• Appearance and Dress-norms-based Discrimination: Physical appearances and adherence to specific dress norms can also subject individuals to prejudice. This includes discrimination based on skin colour, body size, and cultural or religious attire, among others. Such biases can impact self-esteem and hinder professional and personal growth.

This list is by no means exhaustive and so many forms of othering still go unnoticed, unfortunately. In the workplace, these may manifest as microaggressions, unequal opportunities for growth and advancement, or exclusion from decision-making processes. In society, othering can lead to discrimination, stereotypes, and a lack of representation in media, politics, and other influential spheres.

Implicit Biases: The Unconscious Influence

Implicit biases are deeply ingrained attitudes and beliefs that individuals hold unconsciously, often formed by societal norms, media portrayals, and cultural conditioning. These biases can affect how we perceive and interact with others, leading to unintentional discriminatory behaviours and unequal treatment. For example, hiring decisions may be influenced by implicit biases, perpetuating homogeneous workforces and limiting diversity in leadership roles.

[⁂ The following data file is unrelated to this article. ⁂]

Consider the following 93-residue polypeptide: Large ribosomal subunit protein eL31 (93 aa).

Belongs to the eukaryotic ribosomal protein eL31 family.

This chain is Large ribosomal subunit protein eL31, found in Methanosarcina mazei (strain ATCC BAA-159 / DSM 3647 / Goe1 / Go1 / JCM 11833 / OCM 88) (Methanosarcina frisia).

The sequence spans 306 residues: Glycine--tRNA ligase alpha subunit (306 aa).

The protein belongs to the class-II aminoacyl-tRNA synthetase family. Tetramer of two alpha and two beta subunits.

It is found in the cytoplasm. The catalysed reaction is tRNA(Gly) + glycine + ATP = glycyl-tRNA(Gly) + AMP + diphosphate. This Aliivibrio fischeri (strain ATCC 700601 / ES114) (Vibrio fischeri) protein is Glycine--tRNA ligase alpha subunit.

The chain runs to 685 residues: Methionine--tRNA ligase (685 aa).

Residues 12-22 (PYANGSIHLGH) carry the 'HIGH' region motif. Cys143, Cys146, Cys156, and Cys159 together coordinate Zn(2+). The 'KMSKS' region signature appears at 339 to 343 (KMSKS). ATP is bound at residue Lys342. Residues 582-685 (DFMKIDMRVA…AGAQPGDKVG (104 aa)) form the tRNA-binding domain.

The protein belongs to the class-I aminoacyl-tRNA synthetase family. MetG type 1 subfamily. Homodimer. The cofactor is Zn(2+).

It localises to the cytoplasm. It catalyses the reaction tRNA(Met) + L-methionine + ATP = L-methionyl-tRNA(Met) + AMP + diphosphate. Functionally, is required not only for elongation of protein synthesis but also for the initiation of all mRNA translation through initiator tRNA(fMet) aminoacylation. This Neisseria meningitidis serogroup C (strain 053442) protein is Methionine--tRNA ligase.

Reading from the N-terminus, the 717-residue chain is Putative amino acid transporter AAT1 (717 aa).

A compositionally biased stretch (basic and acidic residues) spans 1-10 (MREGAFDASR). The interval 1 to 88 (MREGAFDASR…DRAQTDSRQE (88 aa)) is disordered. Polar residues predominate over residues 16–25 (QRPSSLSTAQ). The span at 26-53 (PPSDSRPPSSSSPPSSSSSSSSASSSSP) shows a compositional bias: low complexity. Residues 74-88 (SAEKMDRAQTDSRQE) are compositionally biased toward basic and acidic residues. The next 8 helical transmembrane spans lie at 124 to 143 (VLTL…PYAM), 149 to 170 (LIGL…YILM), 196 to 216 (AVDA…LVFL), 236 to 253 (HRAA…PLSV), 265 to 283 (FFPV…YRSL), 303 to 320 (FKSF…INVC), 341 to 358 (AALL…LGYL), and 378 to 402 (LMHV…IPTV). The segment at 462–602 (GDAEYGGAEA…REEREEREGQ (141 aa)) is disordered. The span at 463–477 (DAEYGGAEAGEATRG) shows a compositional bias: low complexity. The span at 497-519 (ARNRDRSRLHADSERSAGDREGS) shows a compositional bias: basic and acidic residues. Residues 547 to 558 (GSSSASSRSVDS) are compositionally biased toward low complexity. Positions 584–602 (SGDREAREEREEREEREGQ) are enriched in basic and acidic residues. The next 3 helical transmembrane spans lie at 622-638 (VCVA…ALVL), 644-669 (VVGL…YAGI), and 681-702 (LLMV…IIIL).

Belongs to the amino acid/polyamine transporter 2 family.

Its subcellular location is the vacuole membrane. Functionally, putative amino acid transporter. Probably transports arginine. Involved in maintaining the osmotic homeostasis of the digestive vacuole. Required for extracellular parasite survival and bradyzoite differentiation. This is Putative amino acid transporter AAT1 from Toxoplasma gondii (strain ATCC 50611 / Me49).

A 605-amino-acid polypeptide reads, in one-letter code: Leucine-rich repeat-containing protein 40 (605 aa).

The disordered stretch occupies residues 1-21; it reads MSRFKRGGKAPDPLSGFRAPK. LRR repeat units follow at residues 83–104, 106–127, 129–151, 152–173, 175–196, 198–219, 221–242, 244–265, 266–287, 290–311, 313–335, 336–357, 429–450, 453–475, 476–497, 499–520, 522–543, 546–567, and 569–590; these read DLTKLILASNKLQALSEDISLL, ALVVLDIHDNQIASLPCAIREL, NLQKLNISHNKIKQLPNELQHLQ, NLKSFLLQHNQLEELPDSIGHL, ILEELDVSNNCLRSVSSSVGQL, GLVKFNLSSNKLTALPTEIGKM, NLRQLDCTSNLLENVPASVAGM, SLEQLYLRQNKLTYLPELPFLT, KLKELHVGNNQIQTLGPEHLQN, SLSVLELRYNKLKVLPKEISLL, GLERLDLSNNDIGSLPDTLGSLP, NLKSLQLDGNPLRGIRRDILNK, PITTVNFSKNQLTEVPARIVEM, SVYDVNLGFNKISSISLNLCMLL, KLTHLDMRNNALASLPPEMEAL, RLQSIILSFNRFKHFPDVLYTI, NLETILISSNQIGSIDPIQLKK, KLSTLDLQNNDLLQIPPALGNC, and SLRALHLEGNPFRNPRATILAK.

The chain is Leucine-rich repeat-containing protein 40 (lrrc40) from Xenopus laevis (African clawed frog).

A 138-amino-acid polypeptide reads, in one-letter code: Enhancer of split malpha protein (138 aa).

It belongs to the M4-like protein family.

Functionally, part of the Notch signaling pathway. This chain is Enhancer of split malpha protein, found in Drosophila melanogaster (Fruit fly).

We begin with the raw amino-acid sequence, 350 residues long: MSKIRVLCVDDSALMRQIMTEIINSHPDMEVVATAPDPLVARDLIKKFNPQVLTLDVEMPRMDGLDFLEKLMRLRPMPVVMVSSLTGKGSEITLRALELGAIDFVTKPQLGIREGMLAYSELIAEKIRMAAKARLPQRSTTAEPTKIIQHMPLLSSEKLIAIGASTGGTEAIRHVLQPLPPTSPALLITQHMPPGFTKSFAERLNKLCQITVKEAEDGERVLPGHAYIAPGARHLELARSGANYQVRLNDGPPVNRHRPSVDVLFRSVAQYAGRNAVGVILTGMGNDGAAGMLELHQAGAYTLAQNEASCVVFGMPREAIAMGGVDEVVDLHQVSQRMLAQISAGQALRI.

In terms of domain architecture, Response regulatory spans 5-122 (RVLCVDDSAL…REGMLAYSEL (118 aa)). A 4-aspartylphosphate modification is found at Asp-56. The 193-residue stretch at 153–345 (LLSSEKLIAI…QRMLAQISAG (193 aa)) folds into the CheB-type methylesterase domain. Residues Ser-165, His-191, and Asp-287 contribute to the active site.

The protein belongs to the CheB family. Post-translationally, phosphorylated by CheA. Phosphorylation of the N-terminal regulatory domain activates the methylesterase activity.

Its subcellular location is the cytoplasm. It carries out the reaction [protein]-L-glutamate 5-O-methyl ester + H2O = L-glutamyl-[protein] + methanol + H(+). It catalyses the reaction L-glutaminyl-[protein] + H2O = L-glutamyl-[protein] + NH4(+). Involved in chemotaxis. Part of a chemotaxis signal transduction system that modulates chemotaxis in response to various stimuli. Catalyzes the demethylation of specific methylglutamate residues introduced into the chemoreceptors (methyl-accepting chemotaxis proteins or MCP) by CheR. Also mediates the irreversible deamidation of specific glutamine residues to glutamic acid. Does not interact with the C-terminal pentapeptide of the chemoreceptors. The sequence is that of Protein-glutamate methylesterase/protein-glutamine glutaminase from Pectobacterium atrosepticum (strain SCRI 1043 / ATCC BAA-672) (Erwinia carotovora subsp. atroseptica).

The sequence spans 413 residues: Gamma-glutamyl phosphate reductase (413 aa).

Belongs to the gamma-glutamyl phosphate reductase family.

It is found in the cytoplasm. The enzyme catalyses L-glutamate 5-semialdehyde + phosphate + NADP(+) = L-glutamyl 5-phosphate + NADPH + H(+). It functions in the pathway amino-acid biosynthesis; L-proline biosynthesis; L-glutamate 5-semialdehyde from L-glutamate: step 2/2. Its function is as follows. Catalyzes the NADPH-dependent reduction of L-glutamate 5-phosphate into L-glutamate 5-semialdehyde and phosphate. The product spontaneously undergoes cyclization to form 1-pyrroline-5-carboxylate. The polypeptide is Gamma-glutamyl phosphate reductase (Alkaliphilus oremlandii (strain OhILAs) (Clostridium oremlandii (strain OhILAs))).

Structural Biases: The Institutional Barriers

Structural biases refer to the systemic and institutional barriers that perpetuate inequalities for marginalised groups. They can be found in policies, procedures, and practices that favour dominant groups, creating an uneven playing field. For instance, a lack of affordable childcare facilities may disproportionately impact working mothers, hindering their career progression. Similarly, racial profiling in law enforcement perpetuates injustices for people of colour.

Impacts on Belonging, Visibility, and Value

The consequences of othering can be severe and multifaceted. Individuals who are consistently othered may struggle to feel a sense of belonging and acceptance, leading to lower self-esteem and mental health issues. Furthermore, when people are excluded and their contributions are undervalued, their potential to make meaningful contributions diminishes, stifling innovation and creativity in workplaces and society.

Acknowledging and Addressing Implicit and Structural Biases

Creating an inclusive environment begins with acknowledging the existence of implicit and structural biases. Organisations and individuals must engage in self-reflection to identify and challenge their own biases. Training and workshops on unconscious bias can be instrumental in raising awareness and cultivating empathy.